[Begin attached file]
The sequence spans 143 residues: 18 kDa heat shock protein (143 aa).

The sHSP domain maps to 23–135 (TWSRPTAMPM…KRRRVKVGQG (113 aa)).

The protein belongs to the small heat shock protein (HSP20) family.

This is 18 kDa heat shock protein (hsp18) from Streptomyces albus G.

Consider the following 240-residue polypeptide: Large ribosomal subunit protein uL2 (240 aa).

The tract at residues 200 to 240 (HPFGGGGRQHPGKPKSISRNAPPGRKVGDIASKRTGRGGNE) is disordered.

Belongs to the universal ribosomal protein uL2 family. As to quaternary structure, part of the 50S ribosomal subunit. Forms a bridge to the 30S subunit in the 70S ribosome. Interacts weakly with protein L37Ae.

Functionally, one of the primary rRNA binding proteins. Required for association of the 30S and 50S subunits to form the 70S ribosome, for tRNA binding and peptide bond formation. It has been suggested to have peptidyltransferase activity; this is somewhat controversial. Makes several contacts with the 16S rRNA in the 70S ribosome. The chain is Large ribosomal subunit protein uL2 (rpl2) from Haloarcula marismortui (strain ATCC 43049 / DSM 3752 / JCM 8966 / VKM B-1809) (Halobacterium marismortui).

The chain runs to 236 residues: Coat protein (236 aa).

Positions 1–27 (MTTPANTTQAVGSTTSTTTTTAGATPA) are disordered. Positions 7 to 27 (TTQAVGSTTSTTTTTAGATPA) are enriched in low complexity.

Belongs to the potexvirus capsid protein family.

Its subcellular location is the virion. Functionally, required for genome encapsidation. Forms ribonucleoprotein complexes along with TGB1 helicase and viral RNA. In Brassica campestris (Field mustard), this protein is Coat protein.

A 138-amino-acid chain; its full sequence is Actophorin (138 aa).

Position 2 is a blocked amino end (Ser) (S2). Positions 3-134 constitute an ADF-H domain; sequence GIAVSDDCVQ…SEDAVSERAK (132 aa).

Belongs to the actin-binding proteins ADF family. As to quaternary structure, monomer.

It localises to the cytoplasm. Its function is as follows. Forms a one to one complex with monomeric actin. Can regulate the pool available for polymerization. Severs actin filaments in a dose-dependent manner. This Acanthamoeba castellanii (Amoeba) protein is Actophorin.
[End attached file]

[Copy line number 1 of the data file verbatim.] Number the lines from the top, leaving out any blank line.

The sequence spans 143 residues: 18 kDa heat shock protein (143 aa).